Overcoming Adversity

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My last blog concerned project management and the problems of staying on schedule. I thought it only fair to pass on some techniques I learned along the way to get projects and parts moving again.

1.Be open to alternate materials.

Sometimes the start date of a component gets delayed because you can’t get the material required. It might be the size, chemistry, or pedigree that causes purchasing to come up empty. Can’t find “aircraft quality?” Read the specification; perhaps you can improve the rating of a commercial grade with extra testing or lab analysis. Blank size an issue? Re-examine those stock allowances or re-design the gearing to reduce the finish diameter enough to make what is available work. Chemistry limits are established to get core properties; sometimes an alternate grade will get the same results if you reduce the critical section with webs or a hole through the middle.

2.Be open to alternate processes.

We once had a project with such a tight deadline we couldn’t get hobs made in time. It was more expensive, but we learned wire EDM could cut the rough teeth just as well in a matter of hours — not weeks. Blew the budget, made the customer deadline, and got more business. Can’t get a fabrication in time? What about milling the part from a big chuck of steel or iron?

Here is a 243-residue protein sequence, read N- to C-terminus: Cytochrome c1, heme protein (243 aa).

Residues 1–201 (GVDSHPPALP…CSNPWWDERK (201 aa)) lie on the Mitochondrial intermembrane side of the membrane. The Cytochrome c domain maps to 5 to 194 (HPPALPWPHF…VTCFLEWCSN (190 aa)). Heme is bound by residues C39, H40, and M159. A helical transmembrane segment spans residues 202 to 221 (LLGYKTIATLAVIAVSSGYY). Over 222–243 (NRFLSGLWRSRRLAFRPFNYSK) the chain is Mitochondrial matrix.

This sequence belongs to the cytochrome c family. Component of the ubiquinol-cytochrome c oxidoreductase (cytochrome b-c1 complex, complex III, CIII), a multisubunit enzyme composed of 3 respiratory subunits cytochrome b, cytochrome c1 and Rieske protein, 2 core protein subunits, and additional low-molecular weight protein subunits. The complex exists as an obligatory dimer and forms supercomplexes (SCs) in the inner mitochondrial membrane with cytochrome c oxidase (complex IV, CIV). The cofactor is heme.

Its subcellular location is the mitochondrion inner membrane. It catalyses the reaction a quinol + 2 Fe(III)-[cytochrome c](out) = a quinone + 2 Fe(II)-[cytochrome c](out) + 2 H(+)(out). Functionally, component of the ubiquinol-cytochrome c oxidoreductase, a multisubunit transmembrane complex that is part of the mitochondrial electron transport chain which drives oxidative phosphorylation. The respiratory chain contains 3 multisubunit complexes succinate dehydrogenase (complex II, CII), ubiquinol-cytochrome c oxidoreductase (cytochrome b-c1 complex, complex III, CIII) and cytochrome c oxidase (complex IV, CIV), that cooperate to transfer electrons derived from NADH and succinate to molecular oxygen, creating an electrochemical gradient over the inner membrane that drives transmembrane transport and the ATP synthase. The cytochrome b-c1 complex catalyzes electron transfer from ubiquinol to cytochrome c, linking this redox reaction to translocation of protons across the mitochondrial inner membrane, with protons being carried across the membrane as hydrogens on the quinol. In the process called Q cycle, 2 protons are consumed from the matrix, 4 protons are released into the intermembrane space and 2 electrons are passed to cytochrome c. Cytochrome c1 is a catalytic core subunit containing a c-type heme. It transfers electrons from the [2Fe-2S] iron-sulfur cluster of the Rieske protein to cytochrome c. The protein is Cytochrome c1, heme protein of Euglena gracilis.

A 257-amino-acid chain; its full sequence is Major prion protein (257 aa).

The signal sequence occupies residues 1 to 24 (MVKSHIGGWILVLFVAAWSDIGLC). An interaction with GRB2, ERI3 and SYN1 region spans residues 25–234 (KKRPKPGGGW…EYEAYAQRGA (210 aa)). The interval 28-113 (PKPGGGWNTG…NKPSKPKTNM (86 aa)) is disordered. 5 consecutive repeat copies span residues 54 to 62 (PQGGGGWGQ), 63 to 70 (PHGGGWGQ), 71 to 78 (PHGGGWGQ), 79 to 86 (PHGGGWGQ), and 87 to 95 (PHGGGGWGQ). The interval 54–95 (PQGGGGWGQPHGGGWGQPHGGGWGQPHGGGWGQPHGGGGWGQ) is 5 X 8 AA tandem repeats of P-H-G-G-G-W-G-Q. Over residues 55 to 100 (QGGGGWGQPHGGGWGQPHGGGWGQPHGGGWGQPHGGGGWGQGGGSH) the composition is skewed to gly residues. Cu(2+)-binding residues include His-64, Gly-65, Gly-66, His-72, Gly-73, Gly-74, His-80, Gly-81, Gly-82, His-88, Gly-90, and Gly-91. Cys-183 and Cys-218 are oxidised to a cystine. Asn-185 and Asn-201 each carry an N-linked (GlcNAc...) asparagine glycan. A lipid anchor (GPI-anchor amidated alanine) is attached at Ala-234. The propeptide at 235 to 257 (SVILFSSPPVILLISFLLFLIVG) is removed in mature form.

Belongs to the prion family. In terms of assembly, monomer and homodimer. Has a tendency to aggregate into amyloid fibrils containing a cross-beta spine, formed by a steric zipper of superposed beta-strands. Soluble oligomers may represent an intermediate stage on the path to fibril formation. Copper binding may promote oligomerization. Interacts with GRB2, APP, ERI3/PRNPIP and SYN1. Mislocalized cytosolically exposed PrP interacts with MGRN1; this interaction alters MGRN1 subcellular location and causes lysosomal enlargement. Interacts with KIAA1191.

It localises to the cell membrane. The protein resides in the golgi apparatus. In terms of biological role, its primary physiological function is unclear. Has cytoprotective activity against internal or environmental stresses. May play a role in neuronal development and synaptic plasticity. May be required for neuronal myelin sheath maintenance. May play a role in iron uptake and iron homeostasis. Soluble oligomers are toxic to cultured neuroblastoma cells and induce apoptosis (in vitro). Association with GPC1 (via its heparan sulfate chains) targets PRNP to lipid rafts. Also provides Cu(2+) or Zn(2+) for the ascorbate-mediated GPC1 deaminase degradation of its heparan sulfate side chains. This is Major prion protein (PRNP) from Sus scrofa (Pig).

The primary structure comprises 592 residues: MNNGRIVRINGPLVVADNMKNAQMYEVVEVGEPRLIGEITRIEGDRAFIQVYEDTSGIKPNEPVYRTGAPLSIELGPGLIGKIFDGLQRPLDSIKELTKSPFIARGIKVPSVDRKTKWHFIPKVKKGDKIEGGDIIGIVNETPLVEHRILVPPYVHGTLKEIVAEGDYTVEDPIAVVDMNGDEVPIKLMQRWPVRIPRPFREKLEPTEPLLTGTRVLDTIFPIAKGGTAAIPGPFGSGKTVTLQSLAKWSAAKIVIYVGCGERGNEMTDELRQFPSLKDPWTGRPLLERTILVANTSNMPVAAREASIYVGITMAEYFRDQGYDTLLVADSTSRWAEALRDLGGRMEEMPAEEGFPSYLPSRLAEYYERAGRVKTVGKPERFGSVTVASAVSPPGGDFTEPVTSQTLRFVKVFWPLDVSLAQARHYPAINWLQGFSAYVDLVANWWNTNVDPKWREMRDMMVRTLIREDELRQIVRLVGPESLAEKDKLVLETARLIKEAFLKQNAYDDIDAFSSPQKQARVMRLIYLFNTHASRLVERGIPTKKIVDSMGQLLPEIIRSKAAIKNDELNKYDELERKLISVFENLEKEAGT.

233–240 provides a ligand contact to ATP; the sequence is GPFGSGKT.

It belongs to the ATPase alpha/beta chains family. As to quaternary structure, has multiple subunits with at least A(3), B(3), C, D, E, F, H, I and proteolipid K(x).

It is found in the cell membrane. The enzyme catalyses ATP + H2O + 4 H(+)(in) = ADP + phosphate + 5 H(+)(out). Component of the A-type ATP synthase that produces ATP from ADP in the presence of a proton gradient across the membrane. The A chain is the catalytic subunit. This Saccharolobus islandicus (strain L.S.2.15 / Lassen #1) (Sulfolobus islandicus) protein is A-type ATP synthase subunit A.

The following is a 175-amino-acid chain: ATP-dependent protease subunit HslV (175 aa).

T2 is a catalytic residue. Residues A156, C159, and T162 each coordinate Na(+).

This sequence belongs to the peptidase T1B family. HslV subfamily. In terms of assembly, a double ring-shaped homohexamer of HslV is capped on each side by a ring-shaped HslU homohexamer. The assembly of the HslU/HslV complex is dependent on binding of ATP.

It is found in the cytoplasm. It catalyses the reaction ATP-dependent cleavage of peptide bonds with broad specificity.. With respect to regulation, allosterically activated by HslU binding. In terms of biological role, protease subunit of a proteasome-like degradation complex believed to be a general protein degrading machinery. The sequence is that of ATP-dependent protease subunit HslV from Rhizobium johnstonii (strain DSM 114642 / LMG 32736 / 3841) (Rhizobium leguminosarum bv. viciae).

3.Be flexible with your design.

It isn’t as much of a problem today, thanks to CNC hobbers, but once upon a time we had a gear that none of our machines could cut due to change gear issues. An hour of playing with the geometry was all it took to develop an alternate tooth combination that we could cut. A similar situation often occurred with rolling element bearings before we wised up and located bearings earlier in our design process. That “alphabet soup” in a bearing number can blow up on you if aren’t careful.

4.Rework is your friend.

A wise boss once opined that “Anyone can make a good part the first time; it takes real craftsmanship to salvage one.” No matter how careful you and your crew are, parts will be damaged in manufacturing or come up short of acceptable at inspection. Good engineering can often get that “defective” item reworked into something better than the original requirements by chrome plating, repair welding, thread inserts, or re-heat treating. Remember that scene in Princess Bride about whether Wesley was “dead” or “dead-dead?” Don’t give up on critical components until you consider the rework options. Very few are “dead-dead.” Give your local Miracle Max a chance.

(We’re always looking for good project stories to share; the comments traffic has been light of late. CS)

Categories: Gear Talk With Chuck

About Author

Charles D. Schultz

Charles D. Schultz is President of Beyta Gear Service and one of Gear Technology's technical editors.

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